We can hardly be surprised that with so many women named Mary in the New Testament there is a little confusion around which event refers to which Mary. Add a number of accounts of un-named women and the confusion only grows. There is, of course, Mary the Mother of Jesus. There is also Mary of Bethany – the sister of Martha and Lazarus. And the disciple, Clopas, is married to a woman named Mary. Finally, there is Mary who came from the Galilean town of Magdala – whose feast we celebrate today.
In 591, Pope Gregory the Great gave a homily in which he argued, inaccurately, that the sinful woman who anointed Christ’s feet with costly ointment and tears was one and the same with the Mary of Magdala. Since then, the “myth” of Mary grew into a compelling tale of a repentant prostitute, mercifully loved and forgiven. This version of the Magdalene claimed the hearts of Christendom and – most stunningly – Christian artists and filmmakers so completely that it can be difficult for some of us to untangle the two images.
But who is the biblical Mary we commemorate today? We know she came from the town of Magdala – a Galilean town populated by fishers and farmers. We also know that she was a follower of Christ throughout his ministry. She was one of a group of several women who travelled with Jesus, and the twelve male apostles, as he went from town to village preaching and proclaiming the Good News of God’s reign. She would have been a woman of some means, as she was said to have been one of the women who provided for the group “out of their own resources.” (Luke 8:2-4)
We are told, almost in passing, that Mary had been liberated of seven demons. Typically, when numbers are employed in Scripture there is a symbolic meaning. The number seven refers to completeness and totality, even perfection. We might infer from the fact that Mary is healed of seven demons that whatever horror she experienced in her life, it had completely taken her over. We can only wonder what these sorrows may have been: addictions, trauma, compulsions, abuse, illness, pain? We are never told. But we can imagine what it might be like to be freed from suffering which has become so great that it entirely consumes you. To be yourself again after this, what freedom! No wonder she was so devoted to the one who healed her.
Mary Magdalene continues to be present with Jesus when it becomes clear that he and those who follow him are in great danger. Throughout the passion of Christ, she remains. Standing at the foot of the cross, she remains. She is steadfastly loyal to the end – and beyond. The others? They denied. They betrayed. They dispersed in fear and hid. But Mary? She was faithful and courageous. Love made her so.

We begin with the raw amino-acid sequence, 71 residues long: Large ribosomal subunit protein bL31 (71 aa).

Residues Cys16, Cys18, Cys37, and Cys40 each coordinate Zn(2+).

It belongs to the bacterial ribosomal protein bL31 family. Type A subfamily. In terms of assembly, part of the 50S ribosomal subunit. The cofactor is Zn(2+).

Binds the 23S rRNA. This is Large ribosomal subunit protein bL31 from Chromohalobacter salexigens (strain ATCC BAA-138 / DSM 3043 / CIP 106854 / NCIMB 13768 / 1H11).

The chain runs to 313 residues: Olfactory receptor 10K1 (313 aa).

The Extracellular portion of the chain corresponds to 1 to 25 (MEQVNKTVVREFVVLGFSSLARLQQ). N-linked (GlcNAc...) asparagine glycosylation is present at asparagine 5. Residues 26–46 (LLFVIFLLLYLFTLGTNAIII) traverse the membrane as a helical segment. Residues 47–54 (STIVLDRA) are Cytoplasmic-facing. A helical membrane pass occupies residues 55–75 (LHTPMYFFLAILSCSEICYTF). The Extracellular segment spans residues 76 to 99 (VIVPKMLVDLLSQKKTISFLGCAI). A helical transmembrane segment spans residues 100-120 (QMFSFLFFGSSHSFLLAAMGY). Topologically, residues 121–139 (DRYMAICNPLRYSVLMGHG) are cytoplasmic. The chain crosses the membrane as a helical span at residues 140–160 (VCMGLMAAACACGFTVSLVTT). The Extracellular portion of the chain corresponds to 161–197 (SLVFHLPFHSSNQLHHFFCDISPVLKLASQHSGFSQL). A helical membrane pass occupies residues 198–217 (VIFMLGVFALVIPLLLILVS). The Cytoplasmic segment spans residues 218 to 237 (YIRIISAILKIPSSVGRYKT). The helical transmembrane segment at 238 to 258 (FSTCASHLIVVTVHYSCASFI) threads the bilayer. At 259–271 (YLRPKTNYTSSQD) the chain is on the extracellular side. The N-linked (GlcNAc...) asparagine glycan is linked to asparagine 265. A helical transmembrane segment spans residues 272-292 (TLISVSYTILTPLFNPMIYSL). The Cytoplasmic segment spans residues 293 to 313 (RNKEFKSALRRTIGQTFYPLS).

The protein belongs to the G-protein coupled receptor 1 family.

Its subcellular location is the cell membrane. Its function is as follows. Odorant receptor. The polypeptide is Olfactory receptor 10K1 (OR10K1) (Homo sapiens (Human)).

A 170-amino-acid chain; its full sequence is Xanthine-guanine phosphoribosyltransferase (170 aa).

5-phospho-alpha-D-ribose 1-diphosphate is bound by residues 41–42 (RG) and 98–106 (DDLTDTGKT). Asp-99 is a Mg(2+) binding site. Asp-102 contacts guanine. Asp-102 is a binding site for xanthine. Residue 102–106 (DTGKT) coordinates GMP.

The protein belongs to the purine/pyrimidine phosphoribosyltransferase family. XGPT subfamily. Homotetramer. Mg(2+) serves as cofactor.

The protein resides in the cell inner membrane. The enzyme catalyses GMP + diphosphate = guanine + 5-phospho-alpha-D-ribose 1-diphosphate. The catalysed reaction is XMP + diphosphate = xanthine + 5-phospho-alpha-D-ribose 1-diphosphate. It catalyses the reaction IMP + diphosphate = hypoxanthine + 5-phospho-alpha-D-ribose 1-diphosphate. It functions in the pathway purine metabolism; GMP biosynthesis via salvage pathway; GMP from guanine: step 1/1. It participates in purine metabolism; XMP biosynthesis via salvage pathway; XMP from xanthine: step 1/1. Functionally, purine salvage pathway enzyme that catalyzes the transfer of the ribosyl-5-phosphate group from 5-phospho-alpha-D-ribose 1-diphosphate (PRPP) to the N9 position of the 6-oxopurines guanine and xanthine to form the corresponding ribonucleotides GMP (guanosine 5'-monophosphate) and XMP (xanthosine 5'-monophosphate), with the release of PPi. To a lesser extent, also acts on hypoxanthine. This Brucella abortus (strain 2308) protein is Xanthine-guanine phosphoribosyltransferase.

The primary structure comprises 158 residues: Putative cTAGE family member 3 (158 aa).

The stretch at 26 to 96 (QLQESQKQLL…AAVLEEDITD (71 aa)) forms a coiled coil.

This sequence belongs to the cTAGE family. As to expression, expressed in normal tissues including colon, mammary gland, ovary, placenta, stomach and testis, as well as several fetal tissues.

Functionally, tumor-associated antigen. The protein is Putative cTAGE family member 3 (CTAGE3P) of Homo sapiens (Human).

Perhaps this is why she was chosen in the plan of God to be the very first witness to the resurrection of Jesus. With grief as great as her love, Mary visited the tomb of her friend on the first day of the week only to find the stone rolled away, revealing an empty tomb. I can imagine the horror and shock she felt – at a time when she likely thought there couldn’t possibly be any more horror left to feel. She called the other disciples who came and saw the shocking site. Having seen, they returned to their homes, but she remained – as was her custom. There in her sorrow, Christ appears, consoling her, revealing himself to her, commissioning her. That is how she becomes the apostola apostolorum – the apostle to the apostles. The first preacher of the good news of the resurrection was a woman!
Mary had witnessed Christ’s resurrection, but she had also listened daily to his words of truth and power about the coming Reign of God. She heard his brave and prophetic message. She saw the way he embraced all, especially the most marginalized and the way he loved beyond imagining. She had seen the Lord! She had heard him. She embraced the call to speak the marvellous news. How could she keep silent in the face of the vision to which she had born witness? How can we?
Christine Way Skinner is a lay minister and author. She received a Bachelor of Arts in Theology degree from St. Francis Xavier University and a Master of Divinity from Harvard Divinity School. Christine loves trying to find inclusive, compelling and creative ways to pass on the church’s 2000 year old traditions. She also loves art, playing music, reading, gardening and playing board games with her children. Christine’s numerous publications can be found and purchased here.
Source: LWC FEED 2